- by Graham Holton
- The Guardian
- Issue #2052
US soldier in Shoalwater Bay during Talisman Sabre 2011. Photo: Michele Desrochers – flickr.com (CC BY 2.0).
According to the Australian Minister for Defence, Richard Marles, Exercise Talisman Sabre is the largest war game ever held between the Australian Defence Force (ADF) and the United States military. 30,000 military personnel will take part. The 14-day exercise, from 22nd July until 4th August 2023, will take place in Queensland, Western Australia, the Northern Territory and New South Wales. It will include large scale logistics, multi-domain firepower demonstrations, land combat, amphibious landings and air operations. Confirmed participants are Fiji, Indonesia, Japan, Republic of Korea, New Zealand, Papua New Guinea, Tonga, France, United Kingdom, Canada, and Germany.
“Talisman Sabre,” said Marles, “is a practical demonstration of our enduring Alliance with the United States, through deepening cooperation in training and innovation” (weirdly, Marles’ press release puts the capital A on “Alliance,” perhaps because respecting the USA is more important than getting the English language right).
The ADF scenario is possible conflict in the Russia-Ukraine War, and with China in Taiwan. The US Army will test its logistics in the Indo-Pacific operational theatre, considered by service officials as the most challenging in the world. Defense News writes that the US Army will deliver massive amounts of equipment across challenging terrain and large distances. Brigadier General Jered Helwig, the Army’s 8th Theater Sustainment Command commander, said at the Association of the US Army’s Global Force Symposium: “The scale is an order of magnitude higher than anything that has ever been done before. It’s been a huge undertaking.”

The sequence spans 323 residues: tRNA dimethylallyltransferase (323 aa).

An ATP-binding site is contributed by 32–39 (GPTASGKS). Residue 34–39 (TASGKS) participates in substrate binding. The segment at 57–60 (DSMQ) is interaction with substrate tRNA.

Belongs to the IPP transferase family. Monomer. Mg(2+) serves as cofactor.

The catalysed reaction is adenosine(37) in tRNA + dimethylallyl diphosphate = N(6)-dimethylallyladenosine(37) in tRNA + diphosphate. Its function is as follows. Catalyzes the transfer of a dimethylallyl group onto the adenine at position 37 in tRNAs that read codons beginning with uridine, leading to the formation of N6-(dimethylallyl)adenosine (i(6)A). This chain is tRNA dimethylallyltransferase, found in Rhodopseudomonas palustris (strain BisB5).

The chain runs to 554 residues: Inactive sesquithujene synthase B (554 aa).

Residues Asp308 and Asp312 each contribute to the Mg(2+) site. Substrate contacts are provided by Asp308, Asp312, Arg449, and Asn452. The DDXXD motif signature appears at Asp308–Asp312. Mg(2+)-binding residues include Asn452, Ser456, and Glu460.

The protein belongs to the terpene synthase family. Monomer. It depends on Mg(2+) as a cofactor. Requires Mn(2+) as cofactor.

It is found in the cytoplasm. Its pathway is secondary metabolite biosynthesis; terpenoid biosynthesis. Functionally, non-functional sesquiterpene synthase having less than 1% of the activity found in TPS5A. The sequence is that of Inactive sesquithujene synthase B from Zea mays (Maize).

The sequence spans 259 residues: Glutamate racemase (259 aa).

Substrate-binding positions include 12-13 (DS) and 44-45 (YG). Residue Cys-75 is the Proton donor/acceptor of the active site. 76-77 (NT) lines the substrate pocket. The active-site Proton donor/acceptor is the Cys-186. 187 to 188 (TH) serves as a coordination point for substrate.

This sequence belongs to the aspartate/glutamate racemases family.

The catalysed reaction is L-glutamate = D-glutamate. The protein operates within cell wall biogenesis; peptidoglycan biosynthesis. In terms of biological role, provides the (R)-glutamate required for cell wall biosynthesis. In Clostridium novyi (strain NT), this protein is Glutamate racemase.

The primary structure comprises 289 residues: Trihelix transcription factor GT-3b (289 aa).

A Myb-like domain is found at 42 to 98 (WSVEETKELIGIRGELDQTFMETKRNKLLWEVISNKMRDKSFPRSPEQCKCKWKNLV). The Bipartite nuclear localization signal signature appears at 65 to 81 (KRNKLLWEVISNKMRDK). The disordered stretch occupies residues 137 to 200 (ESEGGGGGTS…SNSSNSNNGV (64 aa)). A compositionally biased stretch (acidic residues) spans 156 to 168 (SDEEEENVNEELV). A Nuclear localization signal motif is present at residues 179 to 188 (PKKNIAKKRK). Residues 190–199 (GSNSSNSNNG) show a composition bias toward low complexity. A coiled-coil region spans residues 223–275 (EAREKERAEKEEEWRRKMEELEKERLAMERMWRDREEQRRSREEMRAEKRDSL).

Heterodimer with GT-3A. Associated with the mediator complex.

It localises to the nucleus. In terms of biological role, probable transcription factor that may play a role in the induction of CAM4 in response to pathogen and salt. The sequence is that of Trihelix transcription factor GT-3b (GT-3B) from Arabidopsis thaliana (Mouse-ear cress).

Logistics and sustainment are central to carving out a military role for the US Army as it seeks to encircle China in the South China Sea, and prepare its bases in the Philippines and Japan. Top military officials have said the deployment of troops and large amounts of equipment is important in the constantly contested environment.
The US Army is building a Theater Distribution Center in the Philippines where it unloaded equipment in last year’s exercise. The Center will serve as a hub for equipment and supplies to be used for future exercises in the region. The Army will also set up another distribution centre in Australia and reconfigure its centre in Japan.
The US and UK have already started training Australian personnel on the maintenance of nuclear-powered submarines, and the UK has said that it is preparing to use Australia as a depot for storing its nuclear submarines.
Helwig said, “We have to rehearse sustainment at scale and treat logistics as a warfighting function as we rehearse it as part of our campaigning.” The I Corps’ Expeditionary Sustainment Command will be set up in Townsville, Queensland and the 25th Division Sustainment Brigade will be in Darwin, Northern Territory, 2600 kilometres away. The logistics of the over-the-shore exercise will have the army take seventeen M1 Abrams tanks off its Army Prepositioned Stock Afloat ship and onto watercraft as well as 400 pieces of rolling stock, which has never been performed in an exercise of this size in the Indo-Pacific military theatre. The watercraft will land on an undeveloped beach and the tanks will roll off “Saving Private Ryan-style,” added Helwig.
In preparation for working with large numbers of US troops Australian troops have been ordered not to speak Aussie slang, as it might confuse the Americans. Such common expressions as “Mate” and “Yeah, Nah” could confuse American soldiers. Obviously they confuse easily! As part of US cultural imperialism, no order was issued to US troops for them to learn and understand Aussie slang while they are here. Perish the thought that the USA has anything to learn from or about its’ subservient “allies.”